AN IMPORTANT AND RARE LARGE INDIAN 'COMPANY STYLE' PAINTING ON IVORY DEPICTING A PARADE
North India, late 19th century
Opaque watercolour and gold on ivory, in finely carved ivory frame.
H. 27.6 x W. 37.3 cm (excl. frame)
H. 38.8 x W. 45.4 cm (incl. frame)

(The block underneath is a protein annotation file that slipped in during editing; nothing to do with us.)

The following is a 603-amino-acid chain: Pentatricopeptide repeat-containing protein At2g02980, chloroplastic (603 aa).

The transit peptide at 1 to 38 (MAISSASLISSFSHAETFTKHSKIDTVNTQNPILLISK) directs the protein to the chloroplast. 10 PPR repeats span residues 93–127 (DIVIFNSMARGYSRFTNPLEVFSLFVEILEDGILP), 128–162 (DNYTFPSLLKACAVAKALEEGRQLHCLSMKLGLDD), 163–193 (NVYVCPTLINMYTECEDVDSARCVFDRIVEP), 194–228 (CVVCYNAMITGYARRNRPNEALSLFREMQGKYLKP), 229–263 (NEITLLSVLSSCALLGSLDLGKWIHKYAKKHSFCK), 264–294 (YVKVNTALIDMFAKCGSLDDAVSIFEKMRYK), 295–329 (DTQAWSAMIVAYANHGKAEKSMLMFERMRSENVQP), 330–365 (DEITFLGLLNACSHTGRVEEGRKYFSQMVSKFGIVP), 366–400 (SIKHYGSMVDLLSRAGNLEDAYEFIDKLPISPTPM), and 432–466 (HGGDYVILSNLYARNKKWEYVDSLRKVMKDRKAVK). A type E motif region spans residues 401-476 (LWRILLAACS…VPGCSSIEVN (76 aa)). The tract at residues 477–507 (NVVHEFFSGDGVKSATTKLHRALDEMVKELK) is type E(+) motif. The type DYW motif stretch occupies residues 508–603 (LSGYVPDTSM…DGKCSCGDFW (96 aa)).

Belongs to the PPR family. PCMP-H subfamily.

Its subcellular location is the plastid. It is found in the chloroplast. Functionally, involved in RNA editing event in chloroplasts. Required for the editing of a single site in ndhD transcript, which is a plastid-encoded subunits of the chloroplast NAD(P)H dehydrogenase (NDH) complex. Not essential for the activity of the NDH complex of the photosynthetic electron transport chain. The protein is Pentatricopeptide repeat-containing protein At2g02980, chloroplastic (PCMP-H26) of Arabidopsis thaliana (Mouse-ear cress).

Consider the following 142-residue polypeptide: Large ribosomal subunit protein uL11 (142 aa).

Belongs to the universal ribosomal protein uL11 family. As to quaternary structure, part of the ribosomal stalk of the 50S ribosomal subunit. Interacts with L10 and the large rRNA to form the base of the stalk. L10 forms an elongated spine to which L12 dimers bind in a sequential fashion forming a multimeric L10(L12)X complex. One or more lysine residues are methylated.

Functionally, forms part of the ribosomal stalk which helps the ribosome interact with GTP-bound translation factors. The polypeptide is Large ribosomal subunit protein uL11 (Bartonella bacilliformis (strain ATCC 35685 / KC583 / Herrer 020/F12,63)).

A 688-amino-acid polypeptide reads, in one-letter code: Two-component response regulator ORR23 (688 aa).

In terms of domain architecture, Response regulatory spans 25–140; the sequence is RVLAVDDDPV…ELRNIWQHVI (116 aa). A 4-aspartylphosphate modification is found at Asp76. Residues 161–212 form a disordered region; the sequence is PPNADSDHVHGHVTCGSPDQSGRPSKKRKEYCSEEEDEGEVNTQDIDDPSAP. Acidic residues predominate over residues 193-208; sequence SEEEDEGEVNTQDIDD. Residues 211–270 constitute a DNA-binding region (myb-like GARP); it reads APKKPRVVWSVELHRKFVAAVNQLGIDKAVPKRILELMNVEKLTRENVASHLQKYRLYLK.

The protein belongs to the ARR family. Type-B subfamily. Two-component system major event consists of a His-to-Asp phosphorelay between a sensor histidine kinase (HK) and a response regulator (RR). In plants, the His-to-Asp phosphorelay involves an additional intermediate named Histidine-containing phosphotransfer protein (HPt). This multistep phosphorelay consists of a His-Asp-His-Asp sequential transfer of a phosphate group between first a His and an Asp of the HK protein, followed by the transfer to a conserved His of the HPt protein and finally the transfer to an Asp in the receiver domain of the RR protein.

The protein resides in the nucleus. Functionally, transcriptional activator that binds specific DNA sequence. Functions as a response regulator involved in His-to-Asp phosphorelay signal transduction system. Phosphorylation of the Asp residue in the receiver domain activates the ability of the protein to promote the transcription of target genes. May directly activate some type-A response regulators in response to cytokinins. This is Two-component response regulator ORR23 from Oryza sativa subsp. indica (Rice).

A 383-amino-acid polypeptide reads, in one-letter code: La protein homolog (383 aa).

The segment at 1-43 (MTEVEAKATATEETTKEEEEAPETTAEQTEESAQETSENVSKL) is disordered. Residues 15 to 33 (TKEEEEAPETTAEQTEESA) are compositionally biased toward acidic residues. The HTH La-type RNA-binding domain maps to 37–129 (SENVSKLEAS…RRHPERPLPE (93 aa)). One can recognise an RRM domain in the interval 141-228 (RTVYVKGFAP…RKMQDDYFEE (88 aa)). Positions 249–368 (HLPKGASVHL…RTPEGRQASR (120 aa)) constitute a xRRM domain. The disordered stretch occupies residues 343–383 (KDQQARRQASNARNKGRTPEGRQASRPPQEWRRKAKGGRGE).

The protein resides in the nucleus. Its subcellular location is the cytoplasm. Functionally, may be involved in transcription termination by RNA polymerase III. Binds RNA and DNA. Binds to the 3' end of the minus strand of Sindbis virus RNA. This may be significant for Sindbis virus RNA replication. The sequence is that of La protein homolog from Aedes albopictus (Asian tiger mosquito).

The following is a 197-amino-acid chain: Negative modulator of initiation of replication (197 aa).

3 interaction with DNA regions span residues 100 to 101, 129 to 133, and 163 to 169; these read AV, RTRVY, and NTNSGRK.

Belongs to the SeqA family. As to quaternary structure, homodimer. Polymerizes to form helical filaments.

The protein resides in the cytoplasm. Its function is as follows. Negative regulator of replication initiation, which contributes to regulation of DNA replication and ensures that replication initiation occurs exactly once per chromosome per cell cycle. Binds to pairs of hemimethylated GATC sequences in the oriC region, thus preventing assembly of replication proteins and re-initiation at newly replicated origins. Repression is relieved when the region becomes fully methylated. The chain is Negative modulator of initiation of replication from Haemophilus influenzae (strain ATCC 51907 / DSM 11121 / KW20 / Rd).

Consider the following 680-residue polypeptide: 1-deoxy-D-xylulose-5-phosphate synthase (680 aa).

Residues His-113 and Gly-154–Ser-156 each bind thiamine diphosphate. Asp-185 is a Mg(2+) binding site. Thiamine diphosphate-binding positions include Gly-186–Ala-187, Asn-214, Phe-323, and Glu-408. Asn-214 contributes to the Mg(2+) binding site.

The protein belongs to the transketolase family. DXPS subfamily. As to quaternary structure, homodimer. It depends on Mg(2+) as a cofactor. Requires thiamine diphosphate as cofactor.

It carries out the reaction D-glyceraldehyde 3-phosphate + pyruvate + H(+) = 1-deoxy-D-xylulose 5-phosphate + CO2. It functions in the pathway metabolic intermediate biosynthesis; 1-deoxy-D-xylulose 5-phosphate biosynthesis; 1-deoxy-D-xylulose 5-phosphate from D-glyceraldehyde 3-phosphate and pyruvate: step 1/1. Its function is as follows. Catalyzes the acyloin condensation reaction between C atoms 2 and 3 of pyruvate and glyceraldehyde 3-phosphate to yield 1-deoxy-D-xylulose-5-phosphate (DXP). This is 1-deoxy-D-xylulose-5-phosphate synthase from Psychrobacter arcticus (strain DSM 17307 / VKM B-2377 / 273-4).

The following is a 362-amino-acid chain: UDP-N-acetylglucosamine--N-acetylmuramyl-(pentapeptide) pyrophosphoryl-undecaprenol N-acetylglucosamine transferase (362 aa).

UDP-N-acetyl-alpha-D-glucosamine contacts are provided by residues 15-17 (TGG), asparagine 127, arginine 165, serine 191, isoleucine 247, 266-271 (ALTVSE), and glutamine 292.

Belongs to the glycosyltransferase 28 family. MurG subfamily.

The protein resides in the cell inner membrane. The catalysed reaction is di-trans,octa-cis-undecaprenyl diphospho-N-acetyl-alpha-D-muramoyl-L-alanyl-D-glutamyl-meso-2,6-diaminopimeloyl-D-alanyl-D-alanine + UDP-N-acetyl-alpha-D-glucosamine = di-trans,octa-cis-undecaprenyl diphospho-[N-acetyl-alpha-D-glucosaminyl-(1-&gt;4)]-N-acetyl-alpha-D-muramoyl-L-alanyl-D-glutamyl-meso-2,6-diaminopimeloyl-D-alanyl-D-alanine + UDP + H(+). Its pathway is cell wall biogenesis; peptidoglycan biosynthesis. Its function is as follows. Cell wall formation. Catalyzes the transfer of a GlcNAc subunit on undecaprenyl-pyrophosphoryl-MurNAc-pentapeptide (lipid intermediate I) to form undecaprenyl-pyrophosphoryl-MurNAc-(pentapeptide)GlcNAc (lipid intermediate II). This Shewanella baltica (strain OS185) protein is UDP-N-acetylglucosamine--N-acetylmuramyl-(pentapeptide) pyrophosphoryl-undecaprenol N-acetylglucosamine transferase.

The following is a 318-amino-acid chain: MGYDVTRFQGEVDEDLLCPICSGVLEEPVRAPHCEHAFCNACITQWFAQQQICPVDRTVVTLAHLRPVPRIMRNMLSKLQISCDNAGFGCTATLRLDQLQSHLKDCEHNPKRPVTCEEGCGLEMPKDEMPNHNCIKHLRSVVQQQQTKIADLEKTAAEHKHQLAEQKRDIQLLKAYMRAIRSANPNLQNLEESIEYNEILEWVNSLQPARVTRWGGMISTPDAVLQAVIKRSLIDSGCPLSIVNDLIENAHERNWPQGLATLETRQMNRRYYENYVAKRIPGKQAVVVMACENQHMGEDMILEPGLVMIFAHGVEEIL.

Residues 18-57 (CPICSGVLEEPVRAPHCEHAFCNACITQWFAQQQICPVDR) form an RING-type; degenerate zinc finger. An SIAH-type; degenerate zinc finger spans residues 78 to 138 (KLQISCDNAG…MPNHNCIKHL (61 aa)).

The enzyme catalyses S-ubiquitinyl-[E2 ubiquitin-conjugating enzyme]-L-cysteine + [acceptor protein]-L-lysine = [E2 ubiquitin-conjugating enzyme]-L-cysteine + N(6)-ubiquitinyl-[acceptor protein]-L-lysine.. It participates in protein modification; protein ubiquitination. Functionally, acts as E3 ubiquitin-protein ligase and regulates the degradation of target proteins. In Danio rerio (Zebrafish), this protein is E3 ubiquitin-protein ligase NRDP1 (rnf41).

The painting depicts a ruler, perhaps the ruler of Jodhpur, carried on a palaquin amidst an extensive procession of noblemen, musicians and attendants, coming out of a town on a hill top, a cannon on the town wall firing. The frame, also in ivory, is carved in shallow relief with entwined floral motifs. In the 19th century after the British East India Company occupied Delhi in 1803 and the breaking up of Mughal suzerainty, the Company played the dominant political and administrative role in India. Artists once active in the Mughal workshops were out to seek other lucrative employment and the style of Indian painting came more and more under English/European patronage. This style is known as “Company style painting”. Native Indian talents, now employed by the new rulers, adapted themselves to the new style by studying and copying available European models. Company style paintings were more naturalistic and picturesque and ivory (as well as glass and mica) was a popular new medium with European collectors. Following the English tradition of miniature portrait paintings on ivory, Indian painters perfected the technique of painting on ivory. Most paintings on ivory were small portraits or fanciful architecture. Large paintings on ivory the seize of the present one are very rare.